Joint exploration would waive PH rights over West Philippine Sea: Hilbay


Posted at May 26 2018 07:35 PM | Updated as of May 27 2018 06:31 PM

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MANILA—The Philippines would waive its rights over the West Philippine Sea should it agree to a joint oil and gas exploration with China, former solicitor general Florin Hilbay said Saturday.

"That's rather blatantly unconstitutional. It's against the decision in the Philippines vs. China, which declares that we don't have any overlapping entitlements with China over the West Philippine Sea. Which means that the potential oil and gas, such as Reed Bank, is entirely and exclusively ours," Hilbay told ANC.

"The moment you enter into some kind of an agreement such as co-ownership, you are recognizing the right of the co-owner, which will result in the waiver of the decision in Philippines vs China."

Included in a 2016 ruling by the Permanent Court of Arbitration in The Hague was a clarification of Manila's sovereign right to access offshore oil and gas fields, including the Reed Bank, within its 200 mile Exclusive Economic Zone.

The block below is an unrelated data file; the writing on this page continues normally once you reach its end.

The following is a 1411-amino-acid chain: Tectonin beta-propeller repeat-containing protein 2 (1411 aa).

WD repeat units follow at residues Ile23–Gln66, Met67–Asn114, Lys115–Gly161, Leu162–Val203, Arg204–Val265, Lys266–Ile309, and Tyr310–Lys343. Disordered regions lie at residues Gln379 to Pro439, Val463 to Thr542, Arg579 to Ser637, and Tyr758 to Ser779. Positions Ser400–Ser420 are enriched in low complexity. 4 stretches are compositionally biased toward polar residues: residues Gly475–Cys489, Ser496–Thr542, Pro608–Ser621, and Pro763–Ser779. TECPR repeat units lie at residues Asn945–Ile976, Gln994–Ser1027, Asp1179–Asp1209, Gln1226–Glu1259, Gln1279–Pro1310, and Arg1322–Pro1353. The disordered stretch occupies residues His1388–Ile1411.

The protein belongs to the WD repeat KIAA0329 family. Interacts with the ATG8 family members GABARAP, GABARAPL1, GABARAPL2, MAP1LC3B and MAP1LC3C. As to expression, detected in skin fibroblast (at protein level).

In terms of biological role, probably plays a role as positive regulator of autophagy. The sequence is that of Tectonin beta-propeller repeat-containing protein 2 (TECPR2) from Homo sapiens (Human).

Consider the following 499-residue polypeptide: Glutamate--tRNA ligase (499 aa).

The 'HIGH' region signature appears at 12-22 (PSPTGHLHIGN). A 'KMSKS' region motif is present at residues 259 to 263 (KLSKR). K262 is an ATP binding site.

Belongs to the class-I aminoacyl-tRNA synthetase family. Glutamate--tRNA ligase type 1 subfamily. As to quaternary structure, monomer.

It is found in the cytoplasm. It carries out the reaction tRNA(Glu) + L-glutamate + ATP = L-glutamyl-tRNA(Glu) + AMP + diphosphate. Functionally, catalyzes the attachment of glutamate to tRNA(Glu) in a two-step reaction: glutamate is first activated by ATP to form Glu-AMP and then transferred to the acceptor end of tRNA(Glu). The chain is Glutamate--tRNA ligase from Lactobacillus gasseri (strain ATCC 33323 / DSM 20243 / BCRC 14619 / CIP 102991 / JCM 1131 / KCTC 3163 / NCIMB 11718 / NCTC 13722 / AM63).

Hilbay said the least that government could do is to file a diplomatic protest against China.

"I think at the minimum, we should've filed multiple formal protests already and yet up to this day we have not seen any move on the part of the administration to file even just a formal protest, which is a minimum requirement for these types of problems," he said.

The former solicitor general said the Philippines should team up with other claimants in the South China Sea to protest against Beijing.

"It doesn't have to be just us. Again, the minimum is to file protest because your rights are being trampled upon. Finding other countries for the same interest, who can be allies, and putting enough pressure on China," he said.

"There are many other countries in the area that have converging, overlapping coincidental interests with the Philippines. The size of these countries banding together would be a sufficient force against China, not in terms of fighting a war merely but in terms of putting enough diplomatic pressure to stop China from doing what it's doing now."

He added that fighting China does not necessarily mean going to war.

"In relation to China, all of those other countries that are asserting their rights are small as well, but they're able to do something. We shouldn't dichotomize this problem into submitting rather embarrassingly and giving everything away to China and just fighting a war with China. There's a large universe of options available for small countries such as ours," he said.

President Rodrigo Duterte earlier said that antagonizing China would not do the Philippines any good, as it cannot match the Asian nation’s military power.

“You want us to wage war? Because I can. I can declare war against China tonight. But who will come? My soldiers and cops? They will just die,” Duterte said.

Since assuming the presidency, Duterte has chosen to downplay Manila’s sea dispute with Beijing, and instead sought to improve economic ties.